Resistance: Does the Thickness of a Wire Affect the Flow of an Electric Circuit?

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Author: Janice VanCleave


Does the thickness of a wire affect the flow of an electric circuit?


  • 2 8-inch (20-cm) foil strips
  • 3 new, clean pennies
  • duct tape
  • size D battery
  • short, wide rubber band
  • flashlight bulb
  • coarse steel wool
  • large steel paper clip


  1. Wrap the end of one foil strip around the penny, and tape the foil-wrapped penny to the negative terminal of the battery.
  2. Tape the second foil strip to the positive terminal of the battery.
  3. Stretch the rubber band around the battery to hold the coin and strips tightly against the battery ends.
  4. Take the free end of the foil strip that is attached to the negative terminal of the battery and twist it tightly around the base of the bulb.
  5. Pull a single strand out of the steel wool, and tape one end to the face of a penny.
  6. Pull the steel strand taut, and tape its free end to the third penny so that 1 inch (2.5 cm) of the steel strand is stretched between the two coins. Cut off any excess.
  7. Touch the bottom of the bulb to one of the coins, and touch the free end of the foil strip attached to the positive terminal of the battery to the other coin.
  8. Observe the brightness of the bulb.
  9. Resistance

  10. Replace the strand of steel wool with a straightened paper clip. Let the ends of the paper clip extend past the coins so that 1 inch (2.5 cm) of the metal lies between the coins.
  11. Repeat steps 4 through 7.


The light glows much more brightly with the thicker wire from the paper clip.


The steel wool strand and the steel paper clip both allow electric current to move through them; thus, both are conductors. The brightness of the bulb indicates that the thicker steel paper-clip wire has more electric current going through it than the thin steel wire. The measure of how difficult it is for an electric current to move through a material is its electrical resistance. The thinner the wire, the greater its resistance and the less electric current going through it. The unit of measuring electrical resistance is the ohm.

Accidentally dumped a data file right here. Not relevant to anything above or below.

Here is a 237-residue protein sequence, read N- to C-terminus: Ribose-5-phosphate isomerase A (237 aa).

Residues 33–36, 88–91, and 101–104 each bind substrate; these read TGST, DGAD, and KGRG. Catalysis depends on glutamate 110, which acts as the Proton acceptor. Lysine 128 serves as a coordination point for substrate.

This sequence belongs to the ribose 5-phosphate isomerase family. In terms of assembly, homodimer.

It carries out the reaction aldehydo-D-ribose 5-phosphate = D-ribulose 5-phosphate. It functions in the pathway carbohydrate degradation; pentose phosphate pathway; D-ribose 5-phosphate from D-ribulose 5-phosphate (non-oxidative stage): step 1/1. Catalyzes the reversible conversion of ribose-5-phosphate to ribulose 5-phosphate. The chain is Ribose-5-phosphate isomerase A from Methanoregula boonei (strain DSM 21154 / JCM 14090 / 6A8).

Let's Explore

  1. Does the length of the wire affect the results? Repeat the experiment twice, first using shorter lengths of wire, and then increasing the wire lengths.
  2. Does the type of material linking the coins affect the result? Repeat the previous experiment using different materials such as rubber bands, strands of hair, and copper wire. Science Fair Hint: Display the different materials used in each experiment, along with diagrams showing light bulbs and indicating their brightness. Label the materials as low, medium, high, and very high resistance. The materials with very high resistance will be those that completely oppose the flow of electricity so that the bulb does not glow.
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